They have more material then they know what to do with from the Jets, makes their job easy. Compare that to coving a Belichick press conference and trying to create storylines for a week inbetween games.

  • Leonardo

    Thanks for this post. I read this site every single day, and have never commented on anything previously (that I can remember, and I only say that because the nights after Yankee playoff exits have been long, and hazy). Anyway, this was great. It echoed what I’ve always thought of guys like Tex, Jeter, and Mo. The most “boring” ones, are the in the end, the ones that we can relate to a bit more; at least when it comes to the fundamental aspects of “self.” Even then, it’s only an infinitesimal amount of overlap in the pie charts of their lives, and ours.

  • philip

    unreadable without some line brakes. Would have been interesting as well.

    Please fix.

    • steve (different one)

      “breaks”

      Just saying…

  • Monteroisdinero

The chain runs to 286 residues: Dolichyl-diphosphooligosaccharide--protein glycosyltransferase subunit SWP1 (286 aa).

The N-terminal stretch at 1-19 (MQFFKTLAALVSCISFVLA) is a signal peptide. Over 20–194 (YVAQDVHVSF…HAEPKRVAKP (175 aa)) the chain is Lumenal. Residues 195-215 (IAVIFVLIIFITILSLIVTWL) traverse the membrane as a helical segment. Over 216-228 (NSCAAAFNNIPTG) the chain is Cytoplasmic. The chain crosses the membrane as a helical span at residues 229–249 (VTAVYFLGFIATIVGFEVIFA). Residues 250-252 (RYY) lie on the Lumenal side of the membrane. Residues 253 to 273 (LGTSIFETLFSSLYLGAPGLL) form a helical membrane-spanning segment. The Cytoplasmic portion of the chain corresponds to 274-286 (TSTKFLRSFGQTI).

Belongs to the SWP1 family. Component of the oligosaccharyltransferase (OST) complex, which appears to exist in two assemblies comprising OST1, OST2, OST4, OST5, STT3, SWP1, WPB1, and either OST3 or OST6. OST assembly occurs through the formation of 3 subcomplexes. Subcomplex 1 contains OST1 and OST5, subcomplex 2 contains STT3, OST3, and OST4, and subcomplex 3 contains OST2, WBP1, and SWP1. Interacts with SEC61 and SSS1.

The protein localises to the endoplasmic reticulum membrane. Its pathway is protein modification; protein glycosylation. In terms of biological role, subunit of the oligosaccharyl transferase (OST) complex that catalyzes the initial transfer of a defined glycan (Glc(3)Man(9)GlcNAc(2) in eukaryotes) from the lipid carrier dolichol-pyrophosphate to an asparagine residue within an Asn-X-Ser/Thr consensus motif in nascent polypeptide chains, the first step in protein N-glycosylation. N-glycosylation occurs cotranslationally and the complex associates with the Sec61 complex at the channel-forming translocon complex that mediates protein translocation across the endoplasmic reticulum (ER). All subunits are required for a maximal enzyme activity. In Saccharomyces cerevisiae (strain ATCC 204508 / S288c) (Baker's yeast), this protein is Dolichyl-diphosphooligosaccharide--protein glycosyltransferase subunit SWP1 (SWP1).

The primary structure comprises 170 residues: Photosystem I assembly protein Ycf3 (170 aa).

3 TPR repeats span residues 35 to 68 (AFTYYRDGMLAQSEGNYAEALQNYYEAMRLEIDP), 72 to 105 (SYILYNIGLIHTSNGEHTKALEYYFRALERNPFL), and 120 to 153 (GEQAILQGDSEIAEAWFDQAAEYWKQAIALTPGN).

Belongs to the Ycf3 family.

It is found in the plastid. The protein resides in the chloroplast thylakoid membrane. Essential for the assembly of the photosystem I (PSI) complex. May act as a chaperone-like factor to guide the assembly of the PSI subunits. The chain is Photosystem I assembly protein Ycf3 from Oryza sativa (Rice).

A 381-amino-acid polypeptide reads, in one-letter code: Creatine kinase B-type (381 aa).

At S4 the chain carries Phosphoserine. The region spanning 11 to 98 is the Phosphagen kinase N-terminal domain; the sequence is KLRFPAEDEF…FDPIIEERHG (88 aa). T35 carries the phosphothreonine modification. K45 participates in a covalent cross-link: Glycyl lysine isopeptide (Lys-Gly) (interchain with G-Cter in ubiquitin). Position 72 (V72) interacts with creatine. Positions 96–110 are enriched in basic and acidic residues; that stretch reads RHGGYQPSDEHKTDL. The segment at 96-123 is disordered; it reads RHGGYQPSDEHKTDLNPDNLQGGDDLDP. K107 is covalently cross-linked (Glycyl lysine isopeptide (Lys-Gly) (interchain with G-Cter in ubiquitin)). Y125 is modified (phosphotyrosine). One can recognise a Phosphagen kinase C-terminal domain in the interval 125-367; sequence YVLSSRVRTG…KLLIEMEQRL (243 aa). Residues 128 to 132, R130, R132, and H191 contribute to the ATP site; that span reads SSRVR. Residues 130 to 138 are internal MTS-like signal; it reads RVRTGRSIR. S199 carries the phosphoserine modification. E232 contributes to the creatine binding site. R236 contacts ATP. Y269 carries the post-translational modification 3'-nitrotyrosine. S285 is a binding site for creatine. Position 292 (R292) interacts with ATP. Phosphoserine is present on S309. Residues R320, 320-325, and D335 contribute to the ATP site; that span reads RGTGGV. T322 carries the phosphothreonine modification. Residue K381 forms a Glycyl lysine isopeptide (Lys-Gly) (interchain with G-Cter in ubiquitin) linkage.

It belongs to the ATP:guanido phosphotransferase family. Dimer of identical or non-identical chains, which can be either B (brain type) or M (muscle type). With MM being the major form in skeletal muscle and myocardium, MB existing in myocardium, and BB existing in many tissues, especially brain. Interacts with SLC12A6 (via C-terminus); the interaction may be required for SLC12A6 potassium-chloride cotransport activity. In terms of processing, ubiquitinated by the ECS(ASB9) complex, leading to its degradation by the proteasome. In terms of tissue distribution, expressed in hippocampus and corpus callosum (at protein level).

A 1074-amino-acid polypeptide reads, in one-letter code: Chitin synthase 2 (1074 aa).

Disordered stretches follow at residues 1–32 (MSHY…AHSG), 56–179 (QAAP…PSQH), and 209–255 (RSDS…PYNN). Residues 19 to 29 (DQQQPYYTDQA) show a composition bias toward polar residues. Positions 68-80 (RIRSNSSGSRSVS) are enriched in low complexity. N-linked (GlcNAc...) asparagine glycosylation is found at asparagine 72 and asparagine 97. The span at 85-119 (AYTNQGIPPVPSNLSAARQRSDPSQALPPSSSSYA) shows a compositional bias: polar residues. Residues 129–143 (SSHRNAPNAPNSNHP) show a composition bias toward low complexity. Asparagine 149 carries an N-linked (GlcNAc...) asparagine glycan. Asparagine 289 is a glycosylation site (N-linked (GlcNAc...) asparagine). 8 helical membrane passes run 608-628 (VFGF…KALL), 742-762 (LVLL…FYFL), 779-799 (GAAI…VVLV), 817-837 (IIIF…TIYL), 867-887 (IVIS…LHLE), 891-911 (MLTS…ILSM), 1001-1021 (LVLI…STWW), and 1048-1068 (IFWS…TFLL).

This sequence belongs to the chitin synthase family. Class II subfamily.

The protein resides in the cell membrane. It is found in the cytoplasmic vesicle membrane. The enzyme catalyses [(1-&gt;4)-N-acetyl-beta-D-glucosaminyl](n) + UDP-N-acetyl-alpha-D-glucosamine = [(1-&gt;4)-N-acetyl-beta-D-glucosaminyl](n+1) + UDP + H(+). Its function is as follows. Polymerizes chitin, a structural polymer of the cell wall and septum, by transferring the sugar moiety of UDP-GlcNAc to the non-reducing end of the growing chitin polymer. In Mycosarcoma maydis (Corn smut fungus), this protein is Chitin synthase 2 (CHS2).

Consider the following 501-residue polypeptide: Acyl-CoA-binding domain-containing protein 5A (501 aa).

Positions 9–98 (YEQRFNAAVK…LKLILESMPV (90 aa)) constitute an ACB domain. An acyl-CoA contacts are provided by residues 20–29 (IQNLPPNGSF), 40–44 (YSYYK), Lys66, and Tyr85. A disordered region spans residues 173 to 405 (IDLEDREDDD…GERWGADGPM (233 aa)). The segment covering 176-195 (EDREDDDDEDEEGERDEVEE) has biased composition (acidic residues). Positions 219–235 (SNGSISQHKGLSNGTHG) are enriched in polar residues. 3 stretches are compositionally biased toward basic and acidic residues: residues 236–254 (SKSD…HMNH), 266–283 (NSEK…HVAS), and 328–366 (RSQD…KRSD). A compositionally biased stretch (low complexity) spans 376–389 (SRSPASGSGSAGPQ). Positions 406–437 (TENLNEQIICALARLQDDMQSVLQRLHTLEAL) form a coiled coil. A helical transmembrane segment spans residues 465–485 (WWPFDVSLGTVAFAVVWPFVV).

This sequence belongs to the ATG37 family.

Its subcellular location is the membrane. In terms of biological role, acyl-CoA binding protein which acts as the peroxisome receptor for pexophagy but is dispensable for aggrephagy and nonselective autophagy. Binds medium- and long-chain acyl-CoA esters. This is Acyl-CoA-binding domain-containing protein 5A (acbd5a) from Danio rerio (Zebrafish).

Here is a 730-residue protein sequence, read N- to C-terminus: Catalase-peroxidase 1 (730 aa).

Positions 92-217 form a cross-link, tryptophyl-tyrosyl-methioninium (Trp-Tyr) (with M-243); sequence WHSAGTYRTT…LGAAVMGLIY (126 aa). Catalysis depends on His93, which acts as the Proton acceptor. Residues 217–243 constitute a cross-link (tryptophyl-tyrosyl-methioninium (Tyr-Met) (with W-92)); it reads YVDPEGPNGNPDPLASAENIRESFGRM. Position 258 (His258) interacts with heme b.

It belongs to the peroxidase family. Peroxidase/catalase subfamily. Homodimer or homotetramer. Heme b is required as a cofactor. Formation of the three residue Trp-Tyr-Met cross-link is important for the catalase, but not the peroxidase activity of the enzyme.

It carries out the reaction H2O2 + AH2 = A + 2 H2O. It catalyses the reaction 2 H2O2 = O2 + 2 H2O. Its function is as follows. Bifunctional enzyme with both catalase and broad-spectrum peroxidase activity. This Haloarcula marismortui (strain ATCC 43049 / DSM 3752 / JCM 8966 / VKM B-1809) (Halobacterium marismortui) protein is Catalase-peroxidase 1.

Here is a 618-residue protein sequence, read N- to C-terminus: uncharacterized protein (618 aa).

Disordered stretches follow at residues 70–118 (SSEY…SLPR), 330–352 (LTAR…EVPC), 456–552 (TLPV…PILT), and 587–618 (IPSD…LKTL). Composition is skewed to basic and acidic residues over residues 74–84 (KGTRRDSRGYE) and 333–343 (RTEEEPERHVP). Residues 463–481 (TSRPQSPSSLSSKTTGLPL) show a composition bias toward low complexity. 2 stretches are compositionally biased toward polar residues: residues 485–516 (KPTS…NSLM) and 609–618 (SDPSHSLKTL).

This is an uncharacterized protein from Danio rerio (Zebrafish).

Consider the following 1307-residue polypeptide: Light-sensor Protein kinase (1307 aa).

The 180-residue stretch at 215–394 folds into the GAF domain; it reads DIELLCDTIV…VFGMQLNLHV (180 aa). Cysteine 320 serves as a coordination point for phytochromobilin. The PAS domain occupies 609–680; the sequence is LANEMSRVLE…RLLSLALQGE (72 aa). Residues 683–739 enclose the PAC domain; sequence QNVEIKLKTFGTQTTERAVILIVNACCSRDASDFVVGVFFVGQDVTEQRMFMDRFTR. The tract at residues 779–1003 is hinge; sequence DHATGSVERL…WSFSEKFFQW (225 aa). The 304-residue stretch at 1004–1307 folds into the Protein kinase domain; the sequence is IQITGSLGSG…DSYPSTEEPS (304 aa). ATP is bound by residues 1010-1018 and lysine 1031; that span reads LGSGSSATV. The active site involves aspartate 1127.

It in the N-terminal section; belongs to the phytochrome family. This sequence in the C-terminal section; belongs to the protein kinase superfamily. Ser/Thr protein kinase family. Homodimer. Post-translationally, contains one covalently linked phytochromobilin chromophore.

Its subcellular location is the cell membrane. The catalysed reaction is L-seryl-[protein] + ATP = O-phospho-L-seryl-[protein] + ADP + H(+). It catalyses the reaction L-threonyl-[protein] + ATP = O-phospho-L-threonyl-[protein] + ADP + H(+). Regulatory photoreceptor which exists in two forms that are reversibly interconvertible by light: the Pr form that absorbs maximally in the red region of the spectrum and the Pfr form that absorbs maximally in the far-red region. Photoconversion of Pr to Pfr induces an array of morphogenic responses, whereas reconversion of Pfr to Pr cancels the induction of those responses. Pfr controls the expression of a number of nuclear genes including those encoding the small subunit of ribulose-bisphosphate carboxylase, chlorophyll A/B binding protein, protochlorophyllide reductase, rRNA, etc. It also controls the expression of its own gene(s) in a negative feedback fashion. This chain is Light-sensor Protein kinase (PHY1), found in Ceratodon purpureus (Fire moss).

My son and I met Mark at a restaurant in Tampa last spring training. It was a rainy day and practice ended early. We happened to be driving near the stadium when we recognized Mark and a friend in his Mercedes (Texas plates). We followed him to a restaurant where he was headed for lunch. We didn’t sit at his table but he was very gracious and down to earth talking to my son about what position he plays etc. My intuition was/is that Tex is a great guy who grew up in a great family and represents the good in pro sports. Now if he could just hit in April.

    • steve (different one)

      Now if he could just hit in April.

      Not trying to pick on you, b/c I get your point, but don’t you think it’s funny that this is the exact opposite of everything we’ve been conditioned to believe is the pinnacle of being a great NY player? We had “Mr. May”, “May-Rod”, etc.